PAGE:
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All contents herein (except the illustrations, which are in the public domain) are Copyright © 1995-2011 Evan Morris. Reproduction without written permission is prohibited, with the exception that teachers in public schools may duplicate and distribute the material here for classroom use.

Any typos found are yours to keep.

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Semper Ubi Sub Ubi

 

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Pocketbook

So I guess I’ll have to rob two banks next month, right?

Dear Word Detective: So, my husband and I were talking over some finer points of our finances, when he mentioned that, as a married couple, we are one flesh and one pocketbook. It struck me for the first time what an odd word “pocketbook” is for a woman’s purse or handbag. I know that “purse,” “pouch,” and “pocket” all come from the same root word, but where does the “book” part come in? Also, it seems that using “pocketbook” instead of “handbag” or “purse” is a regional thing (my grandmother from the outskirts of Philly would never be caught without her pocketbook!). Is this the case? — Heather.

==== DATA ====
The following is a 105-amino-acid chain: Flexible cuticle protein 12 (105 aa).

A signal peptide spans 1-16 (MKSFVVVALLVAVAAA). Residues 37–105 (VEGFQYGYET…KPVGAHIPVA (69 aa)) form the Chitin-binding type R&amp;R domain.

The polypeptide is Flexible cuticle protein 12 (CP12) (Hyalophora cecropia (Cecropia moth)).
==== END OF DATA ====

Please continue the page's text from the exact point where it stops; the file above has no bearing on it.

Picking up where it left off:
Aw, that’s sweet. Gosh, aren’t those budget discussions fun? I especially enjoy the ones at 4 am. Don’t get me wrong; I’m glad somebody in our house is paying attention to this stuff. My financial planning doesn’t amount to much beyond turning out the lights when I leave a room and watching for bargains on peanut butter.